Izze Sparkling beverages claim to have “No Added Sugar” and “No Preservatives.” But the complaint for this class action claims that these promises are false, even if, in one case, they may be literally true.
The class for this action is all persons or entities in the US who made retail purchases of the products during the limitations period. In the alternative, a class of all such persons and entities in the state of New York is proposed.
The complaint does not claim that the drinks do contain added sugar. Rather, it claims that when consumers see those words, they are led to believe that the product is low calorie. The Food and Drug Administration (FDA) has said, “Consumers may reasonably be expected to regard terms that represent that the food contains no sugars or sweeteners … as indicating a product which is low in calories or significantly reduced in calories.”
The Izze drinks are not low-calorie, the complaint says; they have 90 calories per 248 ml, while comparable drinks have far less. In fact, the complaint says, they have only 8.5% fewer calories than Coca-Cola, and Coca-Cola is not considered a low-calorie drink.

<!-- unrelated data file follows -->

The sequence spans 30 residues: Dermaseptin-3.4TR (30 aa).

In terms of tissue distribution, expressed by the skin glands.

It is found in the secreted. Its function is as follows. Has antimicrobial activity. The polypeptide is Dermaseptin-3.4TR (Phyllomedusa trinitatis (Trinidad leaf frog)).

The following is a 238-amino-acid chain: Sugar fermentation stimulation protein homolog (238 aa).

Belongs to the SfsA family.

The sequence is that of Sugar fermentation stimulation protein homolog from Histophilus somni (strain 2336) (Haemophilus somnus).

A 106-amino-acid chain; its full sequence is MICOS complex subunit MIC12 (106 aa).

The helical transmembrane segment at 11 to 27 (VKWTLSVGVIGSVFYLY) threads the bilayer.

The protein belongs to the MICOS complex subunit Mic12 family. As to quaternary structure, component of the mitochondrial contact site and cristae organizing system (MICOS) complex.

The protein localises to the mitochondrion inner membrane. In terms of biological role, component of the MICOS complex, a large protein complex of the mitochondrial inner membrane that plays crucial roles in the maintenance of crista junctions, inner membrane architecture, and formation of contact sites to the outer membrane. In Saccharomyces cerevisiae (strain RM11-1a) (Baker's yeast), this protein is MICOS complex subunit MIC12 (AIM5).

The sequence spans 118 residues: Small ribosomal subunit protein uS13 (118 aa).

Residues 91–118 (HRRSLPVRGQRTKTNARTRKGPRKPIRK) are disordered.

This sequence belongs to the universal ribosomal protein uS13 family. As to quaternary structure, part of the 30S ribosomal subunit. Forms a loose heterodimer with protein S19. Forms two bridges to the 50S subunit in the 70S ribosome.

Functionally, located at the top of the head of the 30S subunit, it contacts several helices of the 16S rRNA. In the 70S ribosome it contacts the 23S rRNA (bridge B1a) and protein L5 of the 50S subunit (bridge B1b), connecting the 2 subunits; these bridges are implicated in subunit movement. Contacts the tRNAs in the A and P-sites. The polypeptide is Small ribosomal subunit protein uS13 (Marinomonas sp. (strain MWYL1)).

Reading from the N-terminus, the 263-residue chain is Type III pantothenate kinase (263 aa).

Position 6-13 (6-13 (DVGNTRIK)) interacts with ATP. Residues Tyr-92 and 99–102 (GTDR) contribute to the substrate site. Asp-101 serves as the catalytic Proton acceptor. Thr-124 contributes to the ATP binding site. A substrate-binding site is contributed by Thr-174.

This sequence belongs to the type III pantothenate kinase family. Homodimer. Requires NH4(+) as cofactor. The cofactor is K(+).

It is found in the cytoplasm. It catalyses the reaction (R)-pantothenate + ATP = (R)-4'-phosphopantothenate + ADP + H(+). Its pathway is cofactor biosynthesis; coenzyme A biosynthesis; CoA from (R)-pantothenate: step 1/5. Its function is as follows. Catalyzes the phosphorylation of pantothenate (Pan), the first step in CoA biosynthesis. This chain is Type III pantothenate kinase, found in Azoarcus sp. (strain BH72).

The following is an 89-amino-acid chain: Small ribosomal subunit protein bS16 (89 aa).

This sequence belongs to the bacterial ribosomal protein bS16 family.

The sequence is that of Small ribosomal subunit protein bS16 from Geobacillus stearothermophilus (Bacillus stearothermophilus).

Federal regulations state that if a food does not meet the requirements for a low-calorie food, then terms like “no added sugar” can be used only if the product “bears a statement that the food is not ‘low calorie’ or ‘calorie reduced’ … and that directs consumers’ attention to the nutrition panel for further information on sugar and calorie content.”
Not only are the Izze product not low-calorie when compared to similar drinks, the complaint says, they actually contain more calories than many such drinks.
As to the “No Preservatives” claim, the complaint points out that the products contain citric acid and/or ascorbic acid. Both of these substances are classified as preservatives, the complaint says. The FDA defines a chemical preservative as “any chemical that, when added to food, tends to prevent or retard deterioration thereof…” not including things like salt, sugars, vinegars and other more natural substances.
Furthermore, the complaint claims that the FDA expressly classifies citric acid and ascorbic acid as preservatives in its Overview of Food Ingredients, Additives, and Colors on its website. The complaint further supports this claim with its attached Exhibit D, a Declaration of Dr. Marc Meyers, a food scientist with a Ph.D. and extensive experience in the field.
The products in question include the following: